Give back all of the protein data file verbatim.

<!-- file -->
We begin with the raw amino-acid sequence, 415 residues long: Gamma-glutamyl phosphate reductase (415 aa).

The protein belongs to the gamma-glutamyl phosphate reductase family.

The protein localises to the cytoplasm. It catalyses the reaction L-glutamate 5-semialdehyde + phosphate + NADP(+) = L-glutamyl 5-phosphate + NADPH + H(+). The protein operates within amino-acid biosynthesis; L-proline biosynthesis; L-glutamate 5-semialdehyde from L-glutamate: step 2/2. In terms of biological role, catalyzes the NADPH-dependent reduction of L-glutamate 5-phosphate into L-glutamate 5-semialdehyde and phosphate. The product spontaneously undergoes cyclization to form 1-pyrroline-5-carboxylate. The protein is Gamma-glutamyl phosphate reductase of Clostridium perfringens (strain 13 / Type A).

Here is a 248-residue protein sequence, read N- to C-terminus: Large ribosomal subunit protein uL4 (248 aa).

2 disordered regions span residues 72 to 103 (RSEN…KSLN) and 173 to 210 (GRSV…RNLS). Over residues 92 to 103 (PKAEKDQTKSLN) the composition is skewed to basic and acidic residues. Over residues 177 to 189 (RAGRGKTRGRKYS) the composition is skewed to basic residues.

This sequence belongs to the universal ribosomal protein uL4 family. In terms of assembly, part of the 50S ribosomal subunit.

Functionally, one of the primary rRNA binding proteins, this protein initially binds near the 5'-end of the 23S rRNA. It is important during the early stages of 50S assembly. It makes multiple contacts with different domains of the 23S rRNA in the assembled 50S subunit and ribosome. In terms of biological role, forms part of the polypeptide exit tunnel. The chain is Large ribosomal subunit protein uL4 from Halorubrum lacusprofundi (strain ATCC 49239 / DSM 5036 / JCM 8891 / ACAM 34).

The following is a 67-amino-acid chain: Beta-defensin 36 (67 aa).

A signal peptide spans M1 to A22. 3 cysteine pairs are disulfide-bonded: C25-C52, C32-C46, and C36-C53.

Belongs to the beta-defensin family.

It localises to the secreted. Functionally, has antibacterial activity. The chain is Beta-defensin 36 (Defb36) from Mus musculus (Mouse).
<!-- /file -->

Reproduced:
We begin with the raw amino-acid sequence, 415 residues long: Gamma-glutamyl phosphate reductase (415 aa).

The protein belongs to the gamma-glutamyl phosphate reductase family.

The protein localises to the cytoplasm. It catalyses the reaction L-glutamate 5-semialdehyde + phosphate + NADP(+) = L-glutamyl 5-phosphate + NADPH + H(+). The protein operates within amino-acid biosynthesis; L-proline biosynthesis; L-glutamate 5-semialdehyde from L-glutamate: step 2/2. In terms of biological role, catalyzes the NADPH-dependent reduction of L-glutamate 5-phosphate into L-glutamate 5-semialdehyde and phosphate. The product spontaneously undergoes cyclization to form 1-pyrroline-5-carboxylate. The protein is Gamma-glutamyl phosphate reductase of Clostridium perfringens (strain 13 / Type A).

Here is a 248-residue protein sequence, read N- to C-terminus: Large ribosomal subunit protein uL4 (248 aa).

2 disordered regions span residues 72 to 103 (RSEN…KSLN) and 173 to 210 (GRSV…RNLS). Over residues 92 to 103 (PKAEKDQTKSLN) the composition is skewed to basic and acidic residues. Over residues 177 to 189 (RAGRGKTRGRKYS) the composition is skewed to basic residues.

This sequence belongs to the universal ribosomal protein uL4 family. In terms of assembly, part of the 50S ribosomal subunit.

Functionally, one of the primary rRNA binding proteins, this protein initially binds near the 5'-end of the 23S rRNA. It is important during the early stages of 50S assembly. It makes multiple contacts with different domains of the 23S rRNA in the assembled 50S subunit and ribosome. In terms of biological role, forms part of the polypeptide exit tunnel. The chain is Large ribosomal subunit protein uL4 from Halorubrum lacusprofundi (strain ATCC 49239 / DSM 5036 / JCM 8891 / ACAM 34).

The following is a 67-amino-acid chain: Beta-defensin 36 (67 aa).

A signal peptide spans M1 to A22. 3 cysteine pairs are disulfide-bonded: C25-C52, C32-C46, and C36-C53.

Belongs to the beta-defensin family.

It localises to the secreted. Functionally, has antibacterial activity. The chain is Beta-defensin 36 (Defb36) from Mus musculus (Mouse).